The capsule review I’ve been giving to my friends who haven’t seen it yet goes something like this: “It’s several sequences of really cool intense kickass action and effects, interspersed with tedious pseudo-philosophical pontificatory monologues wherein one character explains the world to another character. So it’s just like the first one, but more.”
I waited out the fanboy crowds, avoided spoilers, evaded conversation with those who had already seen it, and finally saw it last night a little over a week after its release. And I have to say, after waiting three years and one week for this sequel, I’m a tad disappointed in the end result. Don’t get me wrong, I still enjoyed it a lot. It’s a great kung-fu sci-fi summer blockbuster adrenalin-and-popcorn flick. It just could have been better. Read on for my full review.
It’s in those monologues where the Matrix Reloaded really falls short of its potential. Most movies have expository dialogue, where things are explained to the characters and thus explained to the audience. But, most movies have simplistic stories and don’t need much of this, so we don’t even notice. Movies with especially complex stories are a different breed, and really good ones manage to keep us in the loop without holding our hand. (In turn, movies with complex stories which don’t keep us in the loop fail on a basic story-telling level, alienating the audience. I could name several examples but I’d wind up annoying all the David Lynch fans.)
The Matrix Reloaded errs on the other side. Our hand is held too tightly and we’re dragged along with the exposition and never given the chance to really piece it together for ourselves. I got the impression that the Wachowski brothers were so enamored with their own trippy reality-bending ideas that they couldn’t resist shoving them down our throats and making really sure we got it and no questions were left unanswered. And they do it through these monologues, characters yammering on about the nature of reality and cause and effect and predeterminism and revealing that what we thought we knew was not so. Important and necessary information is revealed, it’s just that the pacing and delivery is clumsy and forced. Dare I say it, some parts of this movie are actually boring.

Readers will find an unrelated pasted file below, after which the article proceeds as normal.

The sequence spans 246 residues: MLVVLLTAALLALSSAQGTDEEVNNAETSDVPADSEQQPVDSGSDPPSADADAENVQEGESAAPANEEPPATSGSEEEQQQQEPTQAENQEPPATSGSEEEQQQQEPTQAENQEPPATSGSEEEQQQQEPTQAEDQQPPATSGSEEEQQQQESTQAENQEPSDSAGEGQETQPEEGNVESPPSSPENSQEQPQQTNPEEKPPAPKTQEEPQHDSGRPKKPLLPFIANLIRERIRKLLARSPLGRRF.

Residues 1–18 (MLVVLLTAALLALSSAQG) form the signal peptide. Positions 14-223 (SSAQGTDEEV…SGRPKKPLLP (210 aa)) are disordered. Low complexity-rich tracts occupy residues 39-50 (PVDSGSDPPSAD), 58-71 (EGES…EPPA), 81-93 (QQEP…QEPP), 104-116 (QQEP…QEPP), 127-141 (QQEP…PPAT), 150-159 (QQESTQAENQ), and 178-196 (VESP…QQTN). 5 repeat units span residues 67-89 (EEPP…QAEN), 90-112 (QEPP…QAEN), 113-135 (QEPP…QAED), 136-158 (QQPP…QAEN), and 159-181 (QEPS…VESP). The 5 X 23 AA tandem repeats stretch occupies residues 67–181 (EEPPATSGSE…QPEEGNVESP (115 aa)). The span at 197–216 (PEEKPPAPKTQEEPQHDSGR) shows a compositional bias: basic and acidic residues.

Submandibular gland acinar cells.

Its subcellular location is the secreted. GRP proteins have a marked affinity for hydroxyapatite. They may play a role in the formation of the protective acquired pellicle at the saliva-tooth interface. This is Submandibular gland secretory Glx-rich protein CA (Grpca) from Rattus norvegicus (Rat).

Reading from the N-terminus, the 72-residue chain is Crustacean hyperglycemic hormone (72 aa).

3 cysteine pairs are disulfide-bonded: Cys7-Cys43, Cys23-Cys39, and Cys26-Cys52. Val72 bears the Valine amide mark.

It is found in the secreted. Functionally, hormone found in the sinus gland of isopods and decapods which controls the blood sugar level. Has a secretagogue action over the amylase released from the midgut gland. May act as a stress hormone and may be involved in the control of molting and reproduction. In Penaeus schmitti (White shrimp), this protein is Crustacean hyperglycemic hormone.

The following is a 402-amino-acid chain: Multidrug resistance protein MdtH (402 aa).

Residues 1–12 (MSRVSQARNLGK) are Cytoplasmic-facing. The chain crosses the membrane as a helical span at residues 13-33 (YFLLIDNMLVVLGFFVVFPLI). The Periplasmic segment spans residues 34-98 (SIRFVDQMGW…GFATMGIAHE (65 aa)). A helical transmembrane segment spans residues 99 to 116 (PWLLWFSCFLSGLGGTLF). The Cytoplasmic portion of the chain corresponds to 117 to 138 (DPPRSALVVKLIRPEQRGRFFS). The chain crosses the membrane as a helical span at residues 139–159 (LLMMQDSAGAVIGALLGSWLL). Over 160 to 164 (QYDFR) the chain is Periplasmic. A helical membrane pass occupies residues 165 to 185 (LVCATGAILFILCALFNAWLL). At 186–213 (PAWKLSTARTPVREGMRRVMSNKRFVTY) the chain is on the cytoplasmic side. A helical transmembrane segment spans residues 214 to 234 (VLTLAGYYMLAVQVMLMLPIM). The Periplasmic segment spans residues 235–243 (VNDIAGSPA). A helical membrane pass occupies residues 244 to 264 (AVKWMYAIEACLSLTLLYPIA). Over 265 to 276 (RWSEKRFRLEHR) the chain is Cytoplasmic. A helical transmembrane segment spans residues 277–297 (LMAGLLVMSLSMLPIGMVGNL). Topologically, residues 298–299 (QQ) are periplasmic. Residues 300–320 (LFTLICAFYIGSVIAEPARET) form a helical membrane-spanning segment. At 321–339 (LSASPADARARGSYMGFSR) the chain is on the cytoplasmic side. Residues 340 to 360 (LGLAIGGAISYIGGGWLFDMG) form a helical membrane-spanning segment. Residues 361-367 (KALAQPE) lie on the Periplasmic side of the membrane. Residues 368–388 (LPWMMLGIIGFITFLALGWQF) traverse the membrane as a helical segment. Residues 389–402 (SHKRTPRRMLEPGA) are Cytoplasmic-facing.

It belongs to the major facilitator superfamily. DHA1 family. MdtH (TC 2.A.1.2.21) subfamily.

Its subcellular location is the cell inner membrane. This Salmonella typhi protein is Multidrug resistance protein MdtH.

But the action makes up for it. Some of the fight scenes are gratuitous, but that’s half the fun. Surely it’s some kind of rule in the matrix programming that bad guys must decorate their palaces with melee weapons, just so the good guys can come kick their asses with more variety. The martial arts battles are longer and faster and cooler than the first movie, and the whole freeway chase/fight/podrace sequence leaves you winded from the endorphin rush. And everyone has really cool sunglasses.
So my final verdict: Kicks ass with flaws. The action is great, the whole movie looks amazing (though the CGI Keanu is easily detected), and the story is actually pretty well thought out in spite of some hamhandedness in the telling. While the philosophical aspects give the Matrix more depth and weight than most other sci-fi popcorn flicks, the philosophy itself isn’t terribly difficult to grasp. Questions of free will and perceptions of reality are raised, but Philip K. Dick gives a much better mindfuck.
I’m not bothering to summarize any of the plot, since everyone’s gonna see it anyway. But I’ll give away one semi-spoiler just as a warning: it ends on a cliffhanger. Not just an open-ended potential for what may happen in the future, but an outright total cliffhanger for what will happen the in next few minutes. Luckily we only have to wait until November. Also, be sure to stay for the preview of Revolutions after the credits.
Update 5.1.04: This review was written a few hours after seeing the movie, and at the time it was how I felt. I admit I came out of the movie feeling entertained, which is a good effect for this kind of movie to have, it certainly succeeded on that level. But a year later, after rethinking it and discussing the movie with friends (and seeing the third one), I have to officially lower my rating. The Matrix: Reloaded pretty much sucked. Yes some of the action sequences were exhilirating and the visual effects were impressive, but in the end that simply can’t overshadow the glaringly bad speeches and weak storytelling. Plenty of kickass, but mostly flaws.